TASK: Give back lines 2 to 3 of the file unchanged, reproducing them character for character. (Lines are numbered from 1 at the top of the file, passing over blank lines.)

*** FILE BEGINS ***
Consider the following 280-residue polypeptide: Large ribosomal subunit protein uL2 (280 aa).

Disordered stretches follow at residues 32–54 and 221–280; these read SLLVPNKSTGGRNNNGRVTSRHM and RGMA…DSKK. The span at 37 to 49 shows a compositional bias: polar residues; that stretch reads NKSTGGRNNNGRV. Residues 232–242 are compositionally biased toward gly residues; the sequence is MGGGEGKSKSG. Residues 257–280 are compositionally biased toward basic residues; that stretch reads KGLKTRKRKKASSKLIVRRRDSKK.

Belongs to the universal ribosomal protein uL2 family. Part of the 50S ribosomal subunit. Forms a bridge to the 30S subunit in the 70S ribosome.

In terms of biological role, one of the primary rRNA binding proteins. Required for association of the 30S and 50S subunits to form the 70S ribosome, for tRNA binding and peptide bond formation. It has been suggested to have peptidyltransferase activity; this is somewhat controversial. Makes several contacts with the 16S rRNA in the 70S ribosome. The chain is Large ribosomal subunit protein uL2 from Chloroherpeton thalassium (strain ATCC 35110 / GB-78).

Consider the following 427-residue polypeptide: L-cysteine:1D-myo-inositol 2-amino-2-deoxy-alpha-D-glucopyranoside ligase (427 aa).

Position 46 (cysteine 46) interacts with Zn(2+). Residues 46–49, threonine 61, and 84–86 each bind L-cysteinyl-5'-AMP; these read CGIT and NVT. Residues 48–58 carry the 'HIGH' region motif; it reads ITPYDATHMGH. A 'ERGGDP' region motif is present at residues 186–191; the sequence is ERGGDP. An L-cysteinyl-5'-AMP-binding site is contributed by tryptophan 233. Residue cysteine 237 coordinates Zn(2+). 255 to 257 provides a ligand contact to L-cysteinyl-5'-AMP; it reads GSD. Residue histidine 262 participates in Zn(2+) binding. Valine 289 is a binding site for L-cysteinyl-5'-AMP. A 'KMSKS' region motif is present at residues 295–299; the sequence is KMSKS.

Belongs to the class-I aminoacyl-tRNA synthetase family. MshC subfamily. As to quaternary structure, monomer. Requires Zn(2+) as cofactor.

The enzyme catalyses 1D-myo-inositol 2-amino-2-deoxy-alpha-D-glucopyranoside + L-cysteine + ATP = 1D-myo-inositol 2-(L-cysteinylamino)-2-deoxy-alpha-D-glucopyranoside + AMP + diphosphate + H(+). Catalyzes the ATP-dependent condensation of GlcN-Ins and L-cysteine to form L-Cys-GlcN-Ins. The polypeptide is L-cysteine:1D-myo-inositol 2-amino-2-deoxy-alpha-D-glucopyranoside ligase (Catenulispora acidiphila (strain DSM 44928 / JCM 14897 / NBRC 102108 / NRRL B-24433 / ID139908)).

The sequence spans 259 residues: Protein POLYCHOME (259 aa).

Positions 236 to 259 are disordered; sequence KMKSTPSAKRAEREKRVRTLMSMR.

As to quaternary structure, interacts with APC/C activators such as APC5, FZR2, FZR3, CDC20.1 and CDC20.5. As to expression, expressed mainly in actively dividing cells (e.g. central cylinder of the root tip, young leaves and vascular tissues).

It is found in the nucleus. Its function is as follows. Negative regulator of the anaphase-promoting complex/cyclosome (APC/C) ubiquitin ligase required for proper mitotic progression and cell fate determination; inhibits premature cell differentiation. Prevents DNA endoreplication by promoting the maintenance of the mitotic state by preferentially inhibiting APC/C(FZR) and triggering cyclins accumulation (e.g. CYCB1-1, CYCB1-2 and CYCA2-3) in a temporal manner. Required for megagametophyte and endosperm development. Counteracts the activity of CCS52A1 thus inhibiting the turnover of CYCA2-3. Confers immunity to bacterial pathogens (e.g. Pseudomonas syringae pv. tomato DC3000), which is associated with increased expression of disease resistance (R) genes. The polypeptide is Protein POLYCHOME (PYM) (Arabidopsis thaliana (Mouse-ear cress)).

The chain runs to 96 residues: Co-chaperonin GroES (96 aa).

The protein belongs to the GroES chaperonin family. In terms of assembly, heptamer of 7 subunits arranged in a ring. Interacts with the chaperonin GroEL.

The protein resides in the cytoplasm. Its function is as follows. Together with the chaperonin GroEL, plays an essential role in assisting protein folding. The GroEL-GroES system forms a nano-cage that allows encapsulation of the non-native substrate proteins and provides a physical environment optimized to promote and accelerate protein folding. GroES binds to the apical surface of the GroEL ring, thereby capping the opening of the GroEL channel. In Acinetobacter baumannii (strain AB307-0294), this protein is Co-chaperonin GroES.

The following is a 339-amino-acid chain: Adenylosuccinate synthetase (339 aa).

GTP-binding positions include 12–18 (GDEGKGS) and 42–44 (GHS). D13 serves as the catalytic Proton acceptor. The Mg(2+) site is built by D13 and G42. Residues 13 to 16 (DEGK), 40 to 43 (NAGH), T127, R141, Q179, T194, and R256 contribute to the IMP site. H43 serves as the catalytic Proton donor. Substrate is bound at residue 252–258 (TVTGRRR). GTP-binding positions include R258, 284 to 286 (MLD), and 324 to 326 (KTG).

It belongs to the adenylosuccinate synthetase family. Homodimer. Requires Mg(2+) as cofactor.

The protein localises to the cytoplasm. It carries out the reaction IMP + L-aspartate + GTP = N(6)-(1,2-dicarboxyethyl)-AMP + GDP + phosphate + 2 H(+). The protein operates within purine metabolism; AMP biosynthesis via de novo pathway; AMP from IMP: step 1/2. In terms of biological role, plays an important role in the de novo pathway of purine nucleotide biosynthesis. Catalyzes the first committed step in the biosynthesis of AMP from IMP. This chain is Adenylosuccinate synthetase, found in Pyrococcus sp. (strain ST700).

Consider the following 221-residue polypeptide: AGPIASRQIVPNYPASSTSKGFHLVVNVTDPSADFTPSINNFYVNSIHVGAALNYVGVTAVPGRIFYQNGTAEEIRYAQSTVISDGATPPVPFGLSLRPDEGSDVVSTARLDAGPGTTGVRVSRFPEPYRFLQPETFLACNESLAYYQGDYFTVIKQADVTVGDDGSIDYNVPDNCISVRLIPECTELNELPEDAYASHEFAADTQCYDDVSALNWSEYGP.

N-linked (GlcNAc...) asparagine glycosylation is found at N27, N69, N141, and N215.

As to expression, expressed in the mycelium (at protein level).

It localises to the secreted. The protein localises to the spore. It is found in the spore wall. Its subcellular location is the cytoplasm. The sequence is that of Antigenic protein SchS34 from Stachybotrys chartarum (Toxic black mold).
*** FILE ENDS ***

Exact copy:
Disordered stretches follow at residues 32–54 and 221–280; these read SLLVPNKSTGGRNNNGRVTSRHM and RGMA…DSKK. The span at 37 to 49 shows a compositional bias: polar residues; that stretch reads NKSTGGRNNNGRV. Residues 232–242 are compositionally biased toward gly residues; the sequence is MGGGEGKSKSG. Residues 257–280 are compositionally biased toward basic residues; that stretch reads KGLKTRKRKKASSKLIVRRRDSKK.

Belongs to the universal ribosomal protein uL2 family. Part of the 50S ribosomal subunit. Forms a bridge to the 30S subunit in the 70S ribosome.